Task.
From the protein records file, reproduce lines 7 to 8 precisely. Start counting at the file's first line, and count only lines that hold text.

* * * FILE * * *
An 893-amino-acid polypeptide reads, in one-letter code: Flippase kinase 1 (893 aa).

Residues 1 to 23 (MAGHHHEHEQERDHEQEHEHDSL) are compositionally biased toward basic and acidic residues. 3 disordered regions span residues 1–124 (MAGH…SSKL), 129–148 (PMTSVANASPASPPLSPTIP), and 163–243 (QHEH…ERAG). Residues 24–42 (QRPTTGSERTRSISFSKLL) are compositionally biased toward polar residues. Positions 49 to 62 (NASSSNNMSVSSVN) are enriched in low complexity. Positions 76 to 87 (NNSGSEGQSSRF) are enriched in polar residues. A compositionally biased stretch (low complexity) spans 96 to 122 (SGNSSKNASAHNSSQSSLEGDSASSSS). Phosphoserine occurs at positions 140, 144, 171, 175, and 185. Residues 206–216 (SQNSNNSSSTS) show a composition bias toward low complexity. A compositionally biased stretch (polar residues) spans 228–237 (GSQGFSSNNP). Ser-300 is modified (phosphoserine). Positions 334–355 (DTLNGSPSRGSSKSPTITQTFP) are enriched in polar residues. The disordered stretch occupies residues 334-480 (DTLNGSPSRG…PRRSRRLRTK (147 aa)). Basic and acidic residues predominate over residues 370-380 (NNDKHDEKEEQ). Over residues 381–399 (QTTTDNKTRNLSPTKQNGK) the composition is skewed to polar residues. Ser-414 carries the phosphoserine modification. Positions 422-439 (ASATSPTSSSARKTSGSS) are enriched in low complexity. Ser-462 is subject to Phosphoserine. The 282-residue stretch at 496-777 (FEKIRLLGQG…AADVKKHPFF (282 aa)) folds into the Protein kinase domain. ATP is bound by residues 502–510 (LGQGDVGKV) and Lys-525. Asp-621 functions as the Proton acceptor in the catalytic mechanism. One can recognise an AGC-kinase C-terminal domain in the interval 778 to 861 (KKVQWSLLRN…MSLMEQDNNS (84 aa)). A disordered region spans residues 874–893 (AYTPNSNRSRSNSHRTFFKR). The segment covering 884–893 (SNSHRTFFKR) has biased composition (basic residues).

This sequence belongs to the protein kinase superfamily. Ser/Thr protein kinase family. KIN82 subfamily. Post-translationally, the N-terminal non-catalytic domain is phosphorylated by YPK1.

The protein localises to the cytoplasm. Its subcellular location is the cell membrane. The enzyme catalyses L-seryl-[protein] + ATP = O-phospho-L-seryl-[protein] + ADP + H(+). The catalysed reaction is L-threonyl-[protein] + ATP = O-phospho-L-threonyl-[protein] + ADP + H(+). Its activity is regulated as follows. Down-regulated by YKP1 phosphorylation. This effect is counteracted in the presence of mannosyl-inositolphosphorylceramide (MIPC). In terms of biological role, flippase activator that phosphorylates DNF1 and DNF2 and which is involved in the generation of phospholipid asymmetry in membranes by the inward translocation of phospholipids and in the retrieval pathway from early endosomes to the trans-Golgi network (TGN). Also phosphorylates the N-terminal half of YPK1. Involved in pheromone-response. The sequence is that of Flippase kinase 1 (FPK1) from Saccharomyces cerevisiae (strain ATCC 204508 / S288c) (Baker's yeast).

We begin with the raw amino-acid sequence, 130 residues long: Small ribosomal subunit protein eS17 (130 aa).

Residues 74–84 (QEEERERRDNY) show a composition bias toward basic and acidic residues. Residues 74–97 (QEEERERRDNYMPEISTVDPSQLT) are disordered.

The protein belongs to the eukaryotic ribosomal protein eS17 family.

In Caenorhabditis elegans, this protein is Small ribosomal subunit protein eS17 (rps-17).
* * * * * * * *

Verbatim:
The protein belongs to the eukaryotic ribosomal protein eS17 family.

In Caenorhabditis elegans, this protein is Small ribosomal subunit protein eS17 (rps-17).